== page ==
Fall Reading List, part 2

We’ve had some great new middle grade books make an appearance at the library the last few weeks that we can’t wait for you to check out.  This week we want to introduce you to 6 of them and suggest some of our favorites to pair with these fun new reads! Today we continue the list!

Brown Girl Dreaming (2)

 

Loot: How to Steal a Fortune by Jude Watson
12-year-old March McQuinn has spent his life traveling the world with his high-stakes burglar father, Alfie.  When Alfie falls to his death during a heist, March is left to fend for himself.  That is, until he finds the twin sister (Jules) that he never knew he had and clues to finish Alfie’s final heist. Along with friends that they met in a less than welcoming foster home, March and Jules set out to solve Alfie’s mystery and build a home for themselves.  Fast-paced, exciting, and funny, Jude Watson’s Loot is a fun read for fans of mystery and adventure.

Pair this book with other mystery and adventure books:

El Deafo by Cece Bell
El Deafo tells the story of Cece Bell’s early childhood following her hearing loss and subsequent use of a hearing aid.  With her sweet illustrations and strong storytelling, Bell has created a story that feels unique and universal at the same time.  Child Cece has a hard time making a real, true friend.  She is different and lacks confidence, so she is willing to be friends with anyone that will have her, but all that she wants is to find someone that she truly likes.  This search for a friend, filled with loneliness and frustration, makes this story a perfect one for nearly every child as they grow up (and is heartbreaking for adults as they remember that childhood pain).  Bell has created something really special.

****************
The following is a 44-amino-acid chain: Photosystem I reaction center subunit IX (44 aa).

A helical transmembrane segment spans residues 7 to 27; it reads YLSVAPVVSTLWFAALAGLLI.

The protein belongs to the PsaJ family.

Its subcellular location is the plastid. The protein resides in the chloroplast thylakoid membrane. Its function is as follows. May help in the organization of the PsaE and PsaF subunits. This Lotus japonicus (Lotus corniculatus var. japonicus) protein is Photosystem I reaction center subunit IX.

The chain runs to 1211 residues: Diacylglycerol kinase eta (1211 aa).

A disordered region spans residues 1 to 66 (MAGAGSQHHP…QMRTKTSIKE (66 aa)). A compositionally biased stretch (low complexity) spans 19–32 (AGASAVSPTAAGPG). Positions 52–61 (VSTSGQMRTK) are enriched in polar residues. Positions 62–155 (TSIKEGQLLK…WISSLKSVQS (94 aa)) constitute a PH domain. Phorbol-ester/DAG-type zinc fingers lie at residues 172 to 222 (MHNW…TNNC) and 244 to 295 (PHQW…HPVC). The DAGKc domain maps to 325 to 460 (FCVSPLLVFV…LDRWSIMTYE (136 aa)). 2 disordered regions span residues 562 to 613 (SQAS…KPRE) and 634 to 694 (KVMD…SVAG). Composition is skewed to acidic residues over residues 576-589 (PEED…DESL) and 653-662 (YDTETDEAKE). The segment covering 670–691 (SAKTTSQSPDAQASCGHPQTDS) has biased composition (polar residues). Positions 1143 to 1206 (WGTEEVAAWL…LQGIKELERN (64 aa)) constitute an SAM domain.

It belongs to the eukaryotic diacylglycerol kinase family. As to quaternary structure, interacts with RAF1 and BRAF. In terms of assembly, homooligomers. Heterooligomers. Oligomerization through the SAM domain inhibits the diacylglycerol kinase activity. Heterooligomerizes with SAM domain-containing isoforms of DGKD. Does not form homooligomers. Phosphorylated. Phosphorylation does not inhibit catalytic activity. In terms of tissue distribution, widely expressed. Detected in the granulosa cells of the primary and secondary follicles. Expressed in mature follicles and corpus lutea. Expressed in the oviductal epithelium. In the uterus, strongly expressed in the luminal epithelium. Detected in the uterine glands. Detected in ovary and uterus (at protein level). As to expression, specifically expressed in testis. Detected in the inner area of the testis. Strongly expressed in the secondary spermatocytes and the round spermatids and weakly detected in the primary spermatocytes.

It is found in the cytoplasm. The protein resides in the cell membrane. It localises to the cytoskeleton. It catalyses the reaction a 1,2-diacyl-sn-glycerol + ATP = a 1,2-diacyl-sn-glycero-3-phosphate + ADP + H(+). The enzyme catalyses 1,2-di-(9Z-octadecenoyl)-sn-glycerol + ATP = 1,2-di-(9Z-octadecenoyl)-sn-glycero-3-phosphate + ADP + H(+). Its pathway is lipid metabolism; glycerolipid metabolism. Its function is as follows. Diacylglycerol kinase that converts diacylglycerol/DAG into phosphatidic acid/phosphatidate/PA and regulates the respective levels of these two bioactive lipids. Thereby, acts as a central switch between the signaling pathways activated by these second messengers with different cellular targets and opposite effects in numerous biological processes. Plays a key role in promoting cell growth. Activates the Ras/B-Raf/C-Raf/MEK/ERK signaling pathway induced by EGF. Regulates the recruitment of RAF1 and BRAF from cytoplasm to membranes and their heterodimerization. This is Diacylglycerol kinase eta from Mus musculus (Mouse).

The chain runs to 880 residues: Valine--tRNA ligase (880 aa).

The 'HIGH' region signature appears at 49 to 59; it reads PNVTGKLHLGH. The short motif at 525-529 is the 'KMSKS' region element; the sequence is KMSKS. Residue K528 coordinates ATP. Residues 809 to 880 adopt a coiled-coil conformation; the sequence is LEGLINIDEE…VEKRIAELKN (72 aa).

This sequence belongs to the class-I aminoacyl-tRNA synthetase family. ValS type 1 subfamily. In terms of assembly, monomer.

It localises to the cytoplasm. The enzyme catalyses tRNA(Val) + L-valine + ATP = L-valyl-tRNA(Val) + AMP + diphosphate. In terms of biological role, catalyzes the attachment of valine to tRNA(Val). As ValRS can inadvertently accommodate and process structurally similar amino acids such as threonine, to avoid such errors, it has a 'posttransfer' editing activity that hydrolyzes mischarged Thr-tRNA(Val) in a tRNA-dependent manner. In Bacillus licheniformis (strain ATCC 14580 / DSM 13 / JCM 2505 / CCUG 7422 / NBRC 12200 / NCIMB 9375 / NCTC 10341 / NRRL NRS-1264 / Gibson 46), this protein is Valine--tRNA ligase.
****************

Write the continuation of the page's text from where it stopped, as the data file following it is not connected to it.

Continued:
Pair this book with stories about feeling different and making friends:

The Graveyard Book (Graphic Novel) by Neil Gaiman & P. Craig Russell
I absolutely LOVE The Graveyard Book by Neil Gaiman, so I was ecstatic when I read that this graphic novel version would be released.  I wasn’t disappointed.  The illustrations are done by 6 illustrators, giving each section a unique look and feel. The story of Nobody Owens, an orphan that is raised by ghosts in a graveyard, is true to the original book.  It feels slightly darker — and be warned, the violence feels much more obvious in graphic form — but still holds onto the wonder and excitement of Gaiman’s charming story.

Pair this book with other graphic adaptations of children’s books:

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